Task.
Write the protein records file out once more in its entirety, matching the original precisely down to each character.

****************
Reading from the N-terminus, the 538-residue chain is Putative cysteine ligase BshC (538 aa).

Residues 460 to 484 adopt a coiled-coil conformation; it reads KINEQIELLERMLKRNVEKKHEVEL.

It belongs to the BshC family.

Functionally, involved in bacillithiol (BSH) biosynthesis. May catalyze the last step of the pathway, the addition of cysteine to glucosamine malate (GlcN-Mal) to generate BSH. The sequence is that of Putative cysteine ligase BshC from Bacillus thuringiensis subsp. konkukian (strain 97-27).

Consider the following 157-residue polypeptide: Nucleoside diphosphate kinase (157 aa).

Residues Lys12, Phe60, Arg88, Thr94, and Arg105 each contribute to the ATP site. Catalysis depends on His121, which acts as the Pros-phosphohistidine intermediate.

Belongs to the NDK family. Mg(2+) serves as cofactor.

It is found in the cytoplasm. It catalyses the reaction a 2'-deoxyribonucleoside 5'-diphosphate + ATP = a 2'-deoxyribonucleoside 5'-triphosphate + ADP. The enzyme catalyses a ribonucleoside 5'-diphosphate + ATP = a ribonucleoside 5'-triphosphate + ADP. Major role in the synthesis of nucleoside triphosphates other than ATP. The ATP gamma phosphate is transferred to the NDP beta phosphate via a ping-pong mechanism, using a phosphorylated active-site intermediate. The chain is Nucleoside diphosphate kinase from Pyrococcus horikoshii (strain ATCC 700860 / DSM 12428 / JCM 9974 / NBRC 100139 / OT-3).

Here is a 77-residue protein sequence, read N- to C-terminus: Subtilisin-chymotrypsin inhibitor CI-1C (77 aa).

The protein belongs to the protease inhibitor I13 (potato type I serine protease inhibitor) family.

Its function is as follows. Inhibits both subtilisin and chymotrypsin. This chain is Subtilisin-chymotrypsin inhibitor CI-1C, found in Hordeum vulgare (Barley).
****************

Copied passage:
Reading from the N-terminus, the 538-residue chain is Putative cysteine ligase BshC (538 aa).

Residues 460 to 484 adopt a coiled-coil conformation; it reads KINEQIELLERMLKRNVEKKHEVEL.

It belongs to the BshC family.

Functionally, involved in bacillithiol (BSH) biosynthesis. May catalyze the last step of the pathway, the addition of cysteine to glucosamine malate (GlcN-Mal) to generate BSH. The sequence is that of Putative cysteine ligase BshC from Bacillus thuringiensis subsp. konkukian (strain 97-27).

Consider the following 157-residue polypeptide: Nucleoside diphosphate kinase (157 aa).

Residues Lys12, Phe60, Arg88, Thr94, and Arg105 each contribute to the ATP site. Catalysis depends on His121, which acts as the Pros-phosphohistidine intermediate.

Belongs to the NDK family. Mg(2+) serves as cofactor.

It is found in the cytoplasm. It catalyses the reaction a 2'-deoxyribonucleoside 5'-diphosphate + ATP = a 2'-deoxyribonucleoside 5'-triphosphate + ADP. The enzyme catalyses a ribonucleoside 5'-diphosphate + ATP = a ribonucleoside 5'-triphosphate + ADP. Major role in the synthesis of nucleoside triphosphates other than ATP. The ATP gamma phosphate is transferred to the NDP beta phosphate via a ping-pong mechanism, using a phosphorylated active-site intermediate. The chain is Nucleoside diphosphate kinase from Pyrococcus horikoshii (strain ATCC 700860 / DSM 12428 / JCM 9974 / NBRC 100139 / OT-3).

Here is a 77-residue protein sequence, read N- to C-terminus: Subtilisin-chymotrypsin inhibitor CI-1C (77 aa).

The protein belongs to the protease inhibitor I13 (potato type I serine protease inhibitor) family.

Its function is as follows. Inhibits both subtilisin and chymotrypsin. This chain is Subtilisin-chymotrypsin inhibitor CI-1C, found in Hordeum vulgare (Barley).